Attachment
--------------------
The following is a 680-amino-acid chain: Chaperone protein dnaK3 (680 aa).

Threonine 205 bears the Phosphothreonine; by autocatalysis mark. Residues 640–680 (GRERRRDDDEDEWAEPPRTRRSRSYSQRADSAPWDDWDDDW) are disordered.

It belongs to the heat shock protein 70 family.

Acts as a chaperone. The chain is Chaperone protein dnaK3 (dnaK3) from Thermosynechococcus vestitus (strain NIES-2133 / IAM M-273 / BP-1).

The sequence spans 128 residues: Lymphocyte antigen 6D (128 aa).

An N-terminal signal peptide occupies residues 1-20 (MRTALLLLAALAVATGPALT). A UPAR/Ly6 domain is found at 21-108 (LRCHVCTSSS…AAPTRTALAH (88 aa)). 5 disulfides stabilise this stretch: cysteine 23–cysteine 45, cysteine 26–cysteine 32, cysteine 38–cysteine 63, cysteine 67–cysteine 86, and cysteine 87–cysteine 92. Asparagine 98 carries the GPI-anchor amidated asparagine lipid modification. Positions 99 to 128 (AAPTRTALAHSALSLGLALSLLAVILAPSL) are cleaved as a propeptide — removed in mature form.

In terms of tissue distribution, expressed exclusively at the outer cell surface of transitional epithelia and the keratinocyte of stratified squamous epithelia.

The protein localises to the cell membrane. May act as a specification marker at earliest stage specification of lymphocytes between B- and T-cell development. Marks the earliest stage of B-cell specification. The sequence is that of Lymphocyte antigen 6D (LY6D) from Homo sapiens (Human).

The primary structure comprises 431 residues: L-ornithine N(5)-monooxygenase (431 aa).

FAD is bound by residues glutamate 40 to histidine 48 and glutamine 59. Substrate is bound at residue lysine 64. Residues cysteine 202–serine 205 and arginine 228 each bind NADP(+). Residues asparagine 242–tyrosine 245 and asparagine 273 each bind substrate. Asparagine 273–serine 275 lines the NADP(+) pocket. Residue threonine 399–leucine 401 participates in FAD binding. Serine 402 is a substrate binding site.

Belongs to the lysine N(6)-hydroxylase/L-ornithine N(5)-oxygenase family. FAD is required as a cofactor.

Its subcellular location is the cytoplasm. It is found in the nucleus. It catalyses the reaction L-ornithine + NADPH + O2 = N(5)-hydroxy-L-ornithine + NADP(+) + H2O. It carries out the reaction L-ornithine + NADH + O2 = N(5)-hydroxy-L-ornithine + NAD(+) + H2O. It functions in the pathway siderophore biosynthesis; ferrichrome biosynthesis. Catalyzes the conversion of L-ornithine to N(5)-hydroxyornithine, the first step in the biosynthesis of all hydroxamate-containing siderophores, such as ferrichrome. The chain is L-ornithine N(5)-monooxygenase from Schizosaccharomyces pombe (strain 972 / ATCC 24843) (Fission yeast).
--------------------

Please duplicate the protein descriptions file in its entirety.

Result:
The following is a 680-amino-acid chain: Chaperone protein dnaK3 (680 aa).

Threonine 205 bears the Phosphothreonine; by autocatalysis mark. Residues 640–680 (GRERRRDDDEDEWAEPPRTRRSRSYSQRADSAPWDDWDDDW) are disordered.

It belongs to the heat shock protein 70 family.

Acts as a chaperone. The chain is Chaperone protein dnaK3 (dnaK3) from Thermosynechococcus vestitus (strain NIES-2133 / IAM M-273 / BP-1).

The sequence spans 128 residues: Lymphocyte antigen 6D (128 aa).

An N-terminal signal peptide occupies residues 1-20 (MRTALLLLAALAVATGPALT). A UPAR/Ly6 domain is found at 21-108 (LRCHVCTSSS…AAPTRTALAH (88 aa)). 5 disulfides stabilise this stretch: cysteine 23–cysteine 45, cysteine 26–cysteine 32, cysteine 38–cysteine 63, cysteine 67–cysteine 86, and cysteine 87–cysteine 92. Asparagine 98 carries the GPI-anchor amidated asparagine lipid modification. Positions 99 to 128 (AAPTRTALAHSALSLGLALSLLAVILAPSL) are cleaved as a propeptide — removed in mature form.

In terms of tissue distribution, expressed exclusively at the outer cell surface of transitional epithelia and the keratinocyte of stratified squamous epithelia.

The protein localises to the cell membrane. May act as a specification marker at earliest stage specification of lymphocytes between B- and T-cell development. Marks the earliest stage of B-cell specification. The sequence is that of Lymphocyte antigen 6D (LY6D) from Homo sapiens (Human).

The primary structure comprises 431 residues: L-ornithine N(5)-monooxygenase (431 aa).

FAD is bound by residues glutamate 40 to histidine 48 and glutamine 59. Substrate is bound at residue lysine 64. Residues cysteine 202–serine 205 and arginine 228 each bind NADP(+). Residues asparagine 242–tyrosine 245 and asparagine 273 each bind substrate. Asparagine 273–serine 275 lines the NADP(+) pocket. Residue threonine 399–leucine 401 participates in FAD binding. Serine 402 is a substrate binding site.

Belongs to the lysine N(6)-hydroxylase/L-ornithine N(5)-oxygenase family. FAD is required as a cofactor.

Its subcellular location is the cytoplasm. It is found in the nucleus. It catalyses the reaction L-ornithine + NADPH + O2 = N(5)-hydroxy-L-ornithine + NADP(+) + H2O. It carries out the reaction L-ornithine + NADH + O2 = N(5)-hydroxy-L-ornithine + NAD(+) + H2O. It functions in the pathway siderophore biosynthesis; ferrichrome biosynthesis. Catalyzes the conversion of L-ornithine to N(5)-hydroxyornithine, the first step in the biosynthesis of all hydroxamate-containing siderophores, such as ferrichrome. The chain is L-ornithine N(5)-monooxygenase from Schizosaccharomyces pombe (strain 972 / ATCC 24843) (Fission yeast).